A TV professional friend once said to me that the most common shot seen in any movie or TV show is one taken on a locked-off tripod …
Camera movements have their place, of course. Dolly movements – where the camera moves in toward something, or backs away from something – are Hollywood staples. Crane or drone shots are commonly used to create drama or visual variety. Walk-and-talks can be incredibly effective in dramas. Changing angles can be used to good effect to create a sense of unease or tension. Some of today’s videographers especially tend to use all kinds of funky camera movements.
But my friend is right – a static shot is still the most common one you’ll see in professional footage, and with good reason. A static shot lets you frame a video with the same care you’d take with a still photo, and generally you want all the attention to be on the actors and the action. And even if you want to pan or tilt, a tripod is the best way to get a smooth movement.
When I shoot video, I use tripods a lot. I do have a mini one I use with an iPhone holder if I know in advance that I’m going to want to shoot video. But of course, a huge part of the benefit of an iPhone is that it’s the camera you always have with you, so sometimes footage is spontaneous – and that’s when I often wish I had a tripod.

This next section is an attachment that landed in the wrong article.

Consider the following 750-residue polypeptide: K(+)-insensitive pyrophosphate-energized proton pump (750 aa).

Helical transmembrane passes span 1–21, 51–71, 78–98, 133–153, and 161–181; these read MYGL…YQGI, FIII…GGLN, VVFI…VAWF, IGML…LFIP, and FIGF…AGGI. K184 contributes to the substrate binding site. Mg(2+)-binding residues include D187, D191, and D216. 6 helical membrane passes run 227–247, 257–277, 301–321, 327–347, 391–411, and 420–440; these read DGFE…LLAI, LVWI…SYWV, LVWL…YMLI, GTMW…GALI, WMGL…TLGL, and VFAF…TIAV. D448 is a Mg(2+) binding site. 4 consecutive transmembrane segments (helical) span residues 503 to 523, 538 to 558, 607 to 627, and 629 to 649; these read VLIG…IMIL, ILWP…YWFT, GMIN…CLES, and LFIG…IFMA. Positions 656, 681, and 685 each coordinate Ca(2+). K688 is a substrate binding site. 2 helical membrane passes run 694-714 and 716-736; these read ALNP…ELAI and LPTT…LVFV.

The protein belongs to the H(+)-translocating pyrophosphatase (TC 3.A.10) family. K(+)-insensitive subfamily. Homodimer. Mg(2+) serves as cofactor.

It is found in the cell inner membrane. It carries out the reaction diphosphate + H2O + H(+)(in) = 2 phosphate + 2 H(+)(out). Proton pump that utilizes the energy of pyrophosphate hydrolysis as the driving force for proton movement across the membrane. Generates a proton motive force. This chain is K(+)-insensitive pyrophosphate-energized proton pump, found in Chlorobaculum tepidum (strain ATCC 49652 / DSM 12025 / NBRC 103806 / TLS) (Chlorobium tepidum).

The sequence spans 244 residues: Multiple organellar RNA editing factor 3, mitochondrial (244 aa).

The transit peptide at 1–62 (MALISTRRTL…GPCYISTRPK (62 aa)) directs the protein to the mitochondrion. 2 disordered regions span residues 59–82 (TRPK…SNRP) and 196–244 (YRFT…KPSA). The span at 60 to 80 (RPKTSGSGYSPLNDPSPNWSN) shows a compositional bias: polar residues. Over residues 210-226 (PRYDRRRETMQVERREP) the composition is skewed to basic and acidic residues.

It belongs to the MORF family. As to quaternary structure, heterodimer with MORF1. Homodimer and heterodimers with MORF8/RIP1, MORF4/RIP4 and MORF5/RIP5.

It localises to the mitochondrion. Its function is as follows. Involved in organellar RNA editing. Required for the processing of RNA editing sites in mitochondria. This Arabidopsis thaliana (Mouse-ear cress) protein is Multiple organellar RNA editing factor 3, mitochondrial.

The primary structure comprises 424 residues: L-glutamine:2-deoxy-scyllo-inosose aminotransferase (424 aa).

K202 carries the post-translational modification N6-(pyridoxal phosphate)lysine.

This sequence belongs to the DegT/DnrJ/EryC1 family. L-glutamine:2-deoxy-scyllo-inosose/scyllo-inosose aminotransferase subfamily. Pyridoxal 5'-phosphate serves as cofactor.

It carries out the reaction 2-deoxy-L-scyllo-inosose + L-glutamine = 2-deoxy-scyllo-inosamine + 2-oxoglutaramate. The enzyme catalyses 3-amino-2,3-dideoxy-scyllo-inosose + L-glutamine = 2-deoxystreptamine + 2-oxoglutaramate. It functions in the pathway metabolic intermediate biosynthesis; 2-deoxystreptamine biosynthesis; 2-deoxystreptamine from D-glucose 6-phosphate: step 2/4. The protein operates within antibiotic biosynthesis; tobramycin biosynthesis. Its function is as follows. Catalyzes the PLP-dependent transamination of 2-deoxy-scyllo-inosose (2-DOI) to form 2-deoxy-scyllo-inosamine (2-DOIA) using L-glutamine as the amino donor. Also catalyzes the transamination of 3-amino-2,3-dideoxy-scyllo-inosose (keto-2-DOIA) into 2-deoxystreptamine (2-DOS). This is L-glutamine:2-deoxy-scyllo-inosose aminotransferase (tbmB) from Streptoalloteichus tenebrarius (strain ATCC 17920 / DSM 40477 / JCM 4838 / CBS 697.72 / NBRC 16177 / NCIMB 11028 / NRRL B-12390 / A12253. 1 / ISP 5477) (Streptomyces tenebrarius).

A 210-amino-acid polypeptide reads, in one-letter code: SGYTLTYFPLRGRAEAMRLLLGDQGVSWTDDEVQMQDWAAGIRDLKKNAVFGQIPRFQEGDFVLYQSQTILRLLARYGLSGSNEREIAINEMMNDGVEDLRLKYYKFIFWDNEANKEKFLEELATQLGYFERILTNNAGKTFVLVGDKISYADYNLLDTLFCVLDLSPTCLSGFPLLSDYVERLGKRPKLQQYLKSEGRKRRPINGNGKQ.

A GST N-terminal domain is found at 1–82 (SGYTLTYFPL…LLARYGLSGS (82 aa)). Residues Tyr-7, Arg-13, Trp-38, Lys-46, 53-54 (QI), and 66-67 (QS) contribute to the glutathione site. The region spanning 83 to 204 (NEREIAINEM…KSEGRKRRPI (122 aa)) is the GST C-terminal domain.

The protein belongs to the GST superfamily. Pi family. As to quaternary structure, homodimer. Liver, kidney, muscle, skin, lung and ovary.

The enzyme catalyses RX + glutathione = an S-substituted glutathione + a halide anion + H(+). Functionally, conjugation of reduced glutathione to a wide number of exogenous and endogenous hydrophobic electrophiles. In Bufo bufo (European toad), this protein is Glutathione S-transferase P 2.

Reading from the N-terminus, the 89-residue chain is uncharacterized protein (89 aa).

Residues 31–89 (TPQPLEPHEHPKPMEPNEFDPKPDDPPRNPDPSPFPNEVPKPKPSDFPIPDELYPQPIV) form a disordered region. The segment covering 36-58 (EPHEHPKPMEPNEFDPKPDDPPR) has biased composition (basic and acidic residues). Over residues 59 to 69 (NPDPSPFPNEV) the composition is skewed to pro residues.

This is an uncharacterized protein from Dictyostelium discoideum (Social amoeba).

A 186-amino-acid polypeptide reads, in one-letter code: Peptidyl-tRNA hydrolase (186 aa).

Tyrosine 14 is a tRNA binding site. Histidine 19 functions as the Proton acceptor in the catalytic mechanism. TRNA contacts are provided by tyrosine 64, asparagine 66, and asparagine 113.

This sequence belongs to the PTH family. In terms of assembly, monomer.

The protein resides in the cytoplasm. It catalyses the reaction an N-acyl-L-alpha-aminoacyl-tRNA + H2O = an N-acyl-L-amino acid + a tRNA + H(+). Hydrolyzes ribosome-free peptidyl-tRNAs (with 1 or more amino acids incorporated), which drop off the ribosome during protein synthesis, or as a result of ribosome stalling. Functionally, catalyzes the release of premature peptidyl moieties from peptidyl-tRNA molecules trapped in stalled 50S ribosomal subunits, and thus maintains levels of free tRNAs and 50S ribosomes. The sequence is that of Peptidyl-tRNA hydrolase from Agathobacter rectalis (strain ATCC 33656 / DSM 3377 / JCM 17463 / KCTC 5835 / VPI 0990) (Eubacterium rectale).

But what I discovered in this test is that the iPhone 13 video stabilization offers close to tripod-level stability when shooting handheld, as long as you exercise a little care in your stance.
Yes, there is some movement visible, but it’s very small indeed. So much so that although I tried adding post-stabilization in Final Cut Pro, the difference between that and straight-from-camera footage is absolutely miminal. In the sample video below, you can see the raw footage first, and the FCP stabilized version second.
For casual usage, the in-camera stabilization is nothing short of miraculous. Would I use it for anything more serious, like short films? I’d still prefer the 100% stability of a tripod for locked-off shots, but it’s honestly very close to the point at which I’d be willing to use it, and I might well do so for panning and tilting movements, which look almost as smooth as tripod-mounted shots.
The only area where it failed was walking shots – those were no better than I’ve seen from previous models, and I wouldn’t consider them usable, so I haven’t included any.
Cinematic Video got all the headlines – even though it very definitely isn’t yet ready for real-life use – but perhaps the stabilization feature should have been the one to get the attention. This really is ready for real-world use.
Check out the video below.
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